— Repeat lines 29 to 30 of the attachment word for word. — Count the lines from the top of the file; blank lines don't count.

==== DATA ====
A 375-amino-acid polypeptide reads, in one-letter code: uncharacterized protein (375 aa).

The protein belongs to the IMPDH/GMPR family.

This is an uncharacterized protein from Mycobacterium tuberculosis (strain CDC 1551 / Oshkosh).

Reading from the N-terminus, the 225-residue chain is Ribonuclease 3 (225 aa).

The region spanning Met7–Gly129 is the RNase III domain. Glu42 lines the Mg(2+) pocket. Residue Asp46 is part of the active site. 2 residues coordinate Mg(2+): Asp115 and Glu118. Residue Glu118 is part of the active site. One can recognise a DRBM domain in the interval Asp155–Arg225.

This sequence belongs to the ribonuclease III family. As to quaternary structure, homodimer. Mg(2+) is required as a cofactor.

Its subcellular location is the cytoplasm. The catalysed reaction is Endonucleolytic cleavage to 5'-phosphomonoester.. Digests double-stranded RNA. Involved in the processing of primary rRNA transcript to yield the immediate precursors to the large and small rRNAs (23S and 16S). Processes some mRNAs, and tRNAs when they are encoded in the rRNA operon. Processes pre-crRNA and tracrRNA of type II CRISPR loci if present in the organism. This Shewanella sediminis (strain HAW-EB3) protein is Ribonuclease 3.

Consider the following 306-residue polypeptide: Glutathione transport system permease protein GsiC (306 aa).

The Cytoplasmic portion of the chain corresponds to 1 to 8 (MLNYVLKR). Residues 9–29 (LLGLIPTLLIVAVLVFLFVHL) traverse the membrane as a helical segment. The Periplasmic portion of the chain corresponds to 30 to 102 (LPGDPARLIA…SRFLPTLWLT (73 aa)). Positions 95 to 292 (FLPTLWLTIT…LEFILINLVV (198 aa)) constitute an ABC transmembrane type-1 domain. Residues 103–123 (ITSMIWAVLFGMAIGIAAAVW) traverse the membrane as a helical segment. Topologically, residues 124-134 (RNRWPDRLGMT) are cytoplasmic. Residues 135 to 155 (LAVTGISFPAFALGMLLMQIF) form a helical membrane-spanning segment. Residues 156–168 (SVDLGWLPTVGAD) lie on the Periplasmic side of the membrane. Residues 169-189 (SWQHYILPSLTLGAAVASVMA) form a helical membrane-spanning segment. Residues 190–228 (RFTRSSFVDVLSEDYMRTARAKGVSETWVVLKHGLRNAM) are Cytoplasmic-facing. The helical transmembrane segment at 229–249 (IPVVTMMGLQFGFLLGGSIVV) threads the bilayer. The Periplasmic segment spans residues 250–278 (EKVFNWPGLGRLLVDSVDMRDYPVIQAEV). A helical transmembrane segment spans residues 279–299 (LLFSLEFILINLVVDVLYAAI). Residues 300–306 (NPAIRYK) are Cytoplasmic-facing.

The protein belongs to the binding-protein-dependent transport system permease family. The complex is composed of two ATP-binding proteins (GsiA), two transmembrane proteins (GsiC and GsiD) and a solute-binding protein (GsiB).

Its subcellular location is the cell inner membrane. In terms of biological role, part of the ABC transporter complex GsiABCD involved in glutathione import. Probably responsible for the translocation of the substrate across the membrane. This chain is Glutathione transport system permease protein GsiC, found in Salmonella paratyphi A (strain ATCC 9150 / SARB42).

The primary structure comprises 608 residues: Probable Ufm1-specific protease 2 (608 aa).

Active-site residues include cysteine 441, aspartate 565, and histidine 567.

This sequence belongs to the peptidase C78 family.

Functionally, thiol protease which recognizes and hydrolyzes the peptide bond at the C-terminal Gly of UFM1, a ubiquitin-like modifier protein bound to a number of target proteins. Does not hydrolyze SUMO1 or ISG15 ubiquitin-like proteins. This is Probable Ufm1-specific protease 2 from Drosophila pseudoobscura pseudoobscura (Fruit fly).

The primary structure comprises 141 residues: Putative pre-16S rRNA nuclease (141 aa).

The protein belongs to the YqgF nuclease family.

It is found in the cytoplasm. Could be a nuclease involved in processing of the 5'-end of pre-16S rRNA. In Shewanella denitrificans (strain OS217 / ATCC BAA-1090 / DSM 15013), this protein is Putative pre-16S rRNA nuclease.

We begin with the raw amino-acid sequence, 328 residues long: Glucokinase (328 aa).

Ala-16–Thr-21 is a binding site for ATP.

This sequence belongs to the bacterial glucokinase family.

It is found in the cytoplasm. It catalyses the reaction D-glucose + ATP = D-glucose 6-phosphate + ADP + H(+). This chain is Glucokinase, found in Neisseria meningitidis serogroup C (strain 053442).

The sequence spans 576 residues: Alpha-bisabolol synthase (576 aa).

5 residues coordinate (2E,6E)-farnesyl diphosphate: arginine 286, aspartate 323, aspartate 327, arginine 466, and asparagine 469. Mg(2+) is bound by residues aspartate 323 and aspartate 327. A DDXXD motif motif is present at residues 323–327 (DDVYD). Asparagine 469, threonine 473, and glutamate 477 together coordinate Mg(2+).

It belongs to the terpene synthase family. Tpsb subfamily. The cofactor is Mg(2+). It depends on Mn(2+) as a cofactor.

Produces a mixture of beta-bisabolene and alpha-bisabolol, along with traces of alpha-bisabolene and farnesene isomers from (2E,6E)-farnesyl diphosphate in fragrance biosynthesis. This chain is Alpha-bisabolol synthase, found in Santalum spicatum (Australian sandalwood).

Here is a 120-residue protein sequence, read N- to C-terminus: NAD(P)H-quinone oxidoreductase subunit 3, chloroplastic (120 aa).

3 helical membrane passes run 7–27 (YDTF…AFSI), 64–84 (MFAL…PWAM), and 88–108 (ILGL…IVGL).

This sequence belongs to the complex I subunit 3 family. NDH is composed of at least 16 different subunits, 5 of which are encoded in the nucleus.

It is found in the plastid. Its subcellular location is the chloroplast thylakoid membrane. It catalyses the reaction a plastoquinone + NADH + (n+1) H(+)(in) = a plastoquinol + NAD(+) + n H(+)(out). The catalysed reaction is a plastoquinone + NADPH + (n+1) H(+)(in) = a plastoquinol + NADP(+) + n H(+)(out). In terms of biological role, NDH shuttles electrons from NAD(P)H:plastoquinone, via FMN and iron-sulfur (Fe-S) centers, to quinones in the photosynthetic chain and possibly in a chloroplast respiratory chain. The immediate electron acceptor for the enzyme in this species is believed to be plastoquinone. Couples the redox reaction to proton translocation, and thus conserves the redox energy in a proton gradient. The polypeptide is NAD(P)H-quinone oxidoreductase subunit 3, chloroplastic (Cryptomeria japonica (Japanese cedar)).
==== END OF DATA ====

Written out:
This sequence belongs to the complex I subunit 3 family. NDH is composed of at least 16 different subunits, 5 of which are encoded in the nucleus.

It is found in the plastid. Its subcellular location is the chloroplast thylakoid membrane. It catalyses the reaction a plastoquinone + NADH + (n+1) H(+)(in) = a plastoquinol + NAD(+) + n H(+)(out). The catalysed reaction is a plastoquinone + NADPH + (n+1) H(+)(in) = a plastoquinol + NADP(+) + n H(+)(out). In terms of biological role, NDH shuttles electrons from NAD(P)H:plastoquinone, via FMN and iron-sulfur (Fe-S) centers, to quinones in the photosynthetic chain and possibly in a chloroplast respiratory chain. The immediate electron acceptor for the enzyme in this species is believed to be plastoquinone. Couples the redox reaction to proton translocation, and thus conserves the redox energy in a proton gradient. The polypeptide is NAD(P)H-quinone oxidoreductase subunit 3, chloroplastic (Cryptomeria japonica (Japanese cedar)).